Sale of Labor Temple A Sign of the Changing Times
Starting September 1, 2013, the Alameda County Labor Temple is no longer. The existing Labor Temple Association members have sold the building to the City of Refuge Church.
The Labor Temple has been a home to the Building Trades and many of its affiliates since the Great Depression (1933), being first located at 11th and Clay and eventually moving to its current location in the 1960’s. The Labor Temple has a rich history that is intertwined with the history of the labor movement of the East Bay. For example, when the Labor Temple was attacked on June 9, 1937 by CIO members with pick axes and bailing hooks they were driven back by AFL loyalists throwing beer and soda bottles.
Labor Temples were created all over the Bay Area and the country at time when it was necessary and made sense. Unions were truly local and small—often representing workers of the same industry in cities and even neighborhoods. They did not have the resources to establish their own offices which included the meeting halls necessary to conduct the membership meetings. By pooling together resources, these unions were able to not only establish the physical infrastructure they needed to be effective, but also being in proximity under a shared roof allowed them to coordinate actions and strategies against employers and anti-union forces.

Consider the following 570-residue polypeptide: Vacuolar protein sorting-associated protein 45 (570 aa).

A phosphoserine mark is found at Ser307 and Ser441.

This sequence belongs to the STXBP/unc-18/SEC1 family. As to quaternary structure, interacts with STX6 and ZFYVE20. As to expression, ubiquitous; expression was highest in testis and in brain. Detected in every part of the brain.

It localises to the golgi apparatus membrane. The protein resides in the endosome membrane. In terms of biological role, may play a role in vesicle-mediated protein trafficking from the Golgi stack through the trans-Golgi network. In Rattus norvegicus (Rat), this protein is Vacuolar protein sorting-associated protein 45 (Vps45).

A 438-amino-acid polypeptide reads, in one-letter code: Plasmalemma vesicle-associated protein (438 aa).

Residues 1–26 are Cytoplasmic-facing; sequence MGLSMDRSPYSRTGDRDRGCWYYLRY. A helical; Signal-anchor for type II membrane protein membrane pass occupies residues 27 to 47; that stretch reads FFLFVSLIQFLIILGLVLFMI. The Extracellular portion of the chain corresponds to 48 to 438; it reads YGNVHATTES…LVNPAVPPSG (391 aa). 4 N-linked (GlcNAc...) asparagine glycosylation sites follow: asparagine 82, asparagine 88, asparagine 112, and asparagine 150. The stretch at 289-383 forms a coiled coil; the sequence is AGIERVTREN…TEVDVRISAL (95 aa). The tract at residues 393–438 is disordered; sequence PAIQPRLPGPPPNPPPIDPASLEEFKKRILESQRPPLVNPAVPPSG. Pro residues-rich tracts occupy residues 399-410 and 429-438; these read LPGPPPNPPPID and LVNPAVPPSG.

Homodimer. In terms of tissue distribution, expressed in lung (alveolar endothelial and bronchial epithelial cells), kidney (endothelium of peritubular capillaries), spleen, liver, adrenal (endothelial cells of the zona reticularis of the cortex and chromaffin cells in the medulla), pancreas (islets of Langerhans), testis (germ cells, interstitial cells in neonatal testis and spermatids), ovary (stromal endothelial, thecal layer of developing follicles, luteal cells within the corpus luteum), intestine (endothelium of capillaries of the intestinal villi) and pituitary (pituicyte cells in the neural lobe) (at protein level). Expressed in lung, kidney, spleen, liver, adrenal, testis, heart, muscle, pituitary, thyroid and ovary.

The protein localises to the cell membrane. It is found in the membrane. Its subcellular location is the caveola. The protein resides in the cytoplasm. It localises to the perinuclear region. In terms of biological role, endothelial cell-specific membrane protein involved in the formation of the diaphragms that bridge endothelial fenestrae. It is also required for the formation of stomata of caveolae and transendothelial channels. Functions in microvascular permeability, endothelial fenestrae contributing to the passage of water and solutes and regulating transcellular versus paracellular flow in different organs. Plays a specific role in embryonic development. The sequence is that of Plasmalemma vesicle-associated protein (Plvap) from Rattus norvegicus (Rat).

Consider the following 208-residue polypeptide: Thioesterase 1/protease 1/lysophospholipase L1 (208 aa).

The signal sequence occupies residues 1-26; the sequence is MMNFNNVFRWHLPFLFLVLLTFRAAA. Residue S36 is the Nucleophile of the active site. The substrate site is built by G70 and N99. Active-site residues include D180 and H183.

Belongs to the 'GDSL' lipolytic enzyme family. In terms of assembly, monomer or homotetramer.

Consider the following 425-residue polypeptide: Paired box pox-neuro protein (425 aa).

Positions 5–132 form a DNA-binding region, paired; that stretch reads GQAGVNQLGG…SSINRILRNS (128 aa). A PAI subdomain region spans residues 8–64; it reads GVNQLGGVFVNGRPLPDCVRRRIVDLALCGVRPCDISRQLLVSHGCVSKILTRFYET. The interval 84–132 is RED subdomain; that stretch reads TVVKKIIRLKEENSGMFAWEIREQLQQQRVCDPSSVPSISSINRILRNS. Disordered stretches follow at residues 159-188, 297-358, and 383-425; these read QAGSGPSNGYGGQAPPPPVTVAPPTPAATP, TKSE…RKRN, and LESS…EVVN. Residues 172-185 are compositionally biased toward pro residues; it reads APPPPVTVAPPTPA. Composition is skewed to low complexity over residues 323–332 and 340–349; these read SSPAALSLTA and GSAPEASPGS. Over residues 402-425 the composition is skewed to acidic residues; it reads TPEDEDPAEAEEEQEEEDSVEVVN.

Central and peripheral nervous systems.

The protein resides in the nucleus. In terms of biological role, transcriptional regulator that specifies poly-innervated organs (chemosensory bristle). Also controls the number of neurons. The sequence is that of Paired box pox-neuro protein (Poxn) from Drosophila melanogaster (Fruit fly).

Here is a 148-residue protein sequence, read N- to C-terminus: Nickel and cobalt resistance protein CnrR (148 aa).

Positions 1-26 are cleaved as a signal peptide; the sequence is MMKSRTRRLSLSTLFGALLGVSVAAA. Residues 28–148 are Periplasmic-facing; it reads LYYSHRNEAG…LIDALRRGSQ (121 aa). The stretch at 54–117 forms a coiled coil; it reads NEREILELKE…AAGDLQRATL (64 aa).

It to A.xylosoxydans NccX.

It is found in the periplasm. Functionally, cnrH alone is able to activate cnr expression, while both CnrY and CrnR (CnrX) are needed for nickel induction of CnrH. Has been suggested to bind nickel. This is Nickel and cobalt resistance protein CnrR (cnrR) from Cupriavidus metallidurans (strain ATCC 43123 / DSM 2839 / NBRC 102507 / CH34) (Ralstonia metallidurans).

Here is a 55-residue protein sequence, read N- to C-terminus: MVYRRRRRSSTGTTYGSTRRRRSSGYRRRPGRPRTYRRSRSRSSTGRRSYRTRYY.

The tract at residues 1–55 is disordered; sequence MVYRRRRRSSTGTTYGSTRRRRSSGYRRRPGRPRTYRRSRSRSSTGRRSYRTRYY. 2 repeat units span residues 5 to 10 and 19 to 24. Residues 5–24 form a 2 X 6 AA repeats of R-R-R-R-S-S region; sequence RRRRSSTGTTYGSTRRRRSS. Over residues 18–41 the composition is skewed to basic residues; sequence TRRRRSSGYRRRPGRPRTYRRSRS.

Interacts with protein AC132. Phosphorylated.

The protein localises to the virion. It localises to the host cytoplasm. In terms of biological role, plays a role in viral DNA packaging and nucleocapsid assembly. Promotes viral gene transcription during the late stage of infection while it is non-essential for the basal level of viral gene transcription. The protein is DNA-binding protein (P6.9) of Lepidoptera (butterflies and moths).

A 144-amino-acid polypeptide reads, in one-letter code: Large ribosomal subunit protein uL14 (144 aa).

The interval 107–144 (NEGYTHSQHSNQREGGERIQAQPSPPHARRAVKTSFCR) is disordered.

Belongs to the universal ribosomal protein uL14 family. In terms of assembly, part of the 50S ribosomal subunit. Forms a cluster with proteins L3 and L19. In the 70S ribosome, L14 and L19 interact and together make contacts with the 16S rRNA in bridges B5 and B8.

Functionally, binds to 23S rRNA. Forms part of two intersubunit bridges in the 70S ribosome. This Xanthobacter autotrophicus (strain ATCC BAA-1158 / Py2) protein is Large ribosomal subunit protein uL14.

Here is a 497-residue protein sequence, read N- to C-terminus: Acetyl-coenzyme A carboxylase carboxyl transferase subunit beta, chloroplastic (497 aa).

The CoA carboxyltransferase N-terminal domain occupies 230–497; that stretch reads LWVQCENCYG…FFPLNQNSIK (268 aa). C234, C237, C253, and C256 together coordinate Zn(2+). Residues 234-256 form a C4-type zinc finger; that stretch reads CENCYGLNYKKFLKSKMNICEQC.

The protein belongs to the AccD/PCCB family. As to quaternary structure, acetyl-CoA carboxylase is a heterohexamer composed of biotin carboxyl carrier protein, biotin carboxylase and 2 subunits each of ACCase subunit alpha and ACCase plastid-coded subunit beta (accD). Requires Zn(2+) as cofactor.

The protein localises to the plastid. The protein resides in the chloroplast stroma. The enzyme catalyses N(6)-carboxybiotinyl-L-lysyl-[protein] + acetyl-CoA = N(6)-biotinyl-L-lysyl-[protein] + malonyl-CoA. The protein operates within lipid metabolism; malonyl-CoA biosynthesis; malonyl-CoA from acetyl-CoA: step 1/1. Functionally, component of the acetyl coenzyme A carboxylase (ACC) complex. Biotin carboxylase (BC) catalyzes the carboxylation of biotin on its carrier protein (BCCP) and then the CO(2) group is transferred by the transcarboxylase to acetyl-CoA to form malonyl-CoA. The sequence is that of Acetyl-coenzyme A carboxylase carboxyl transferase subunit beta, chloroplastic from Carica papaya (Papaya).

Over the many decades of its existence, at its various locations, the unions that made up the Association members of the Labor Temple began to change. As a result of good times, when their membership grew significantly, and of bad times, when many unions merged, the unions grew in not only size, but also in geographic boundaries. The “Alameda County” local was becoming a thing of the past, and with the further consolidation of many unions into District Councils, theses Labor Organizations reached the economy-of-scale to establish their own office buildings, often coupled together with the union’s Apprenticeship Training programs. This meant that it no longer made sense to maintain a presence in the various Labor Temples scattered about in the Bay Area, and they consolidated into separate union buildings and offices.
The decision to sell the Alameda County Labor Temple had already been made over three years ago, but with the economic recession of 2009, it was almost impossible to sell for a good price. However, when the economy improved, reasonable offers came in and the deal was done. It must be noted however, that the decision to sell the building was anything but unanimous and many of the “smaller locals” opposed the sale. The sale will result in many of the owners and tenants (such as ourselves) that do not have new places to go having to eventually find their own spaces to rent or come together and establish a new partnership.
It is my hope that the remaining unions are able to reestablish the Labor Temple and that while it will never again have the historical prominence it once had in the East Bay Labor Movement, it could serve as a reminder of the need for all of us to work together to promote the interests of our members!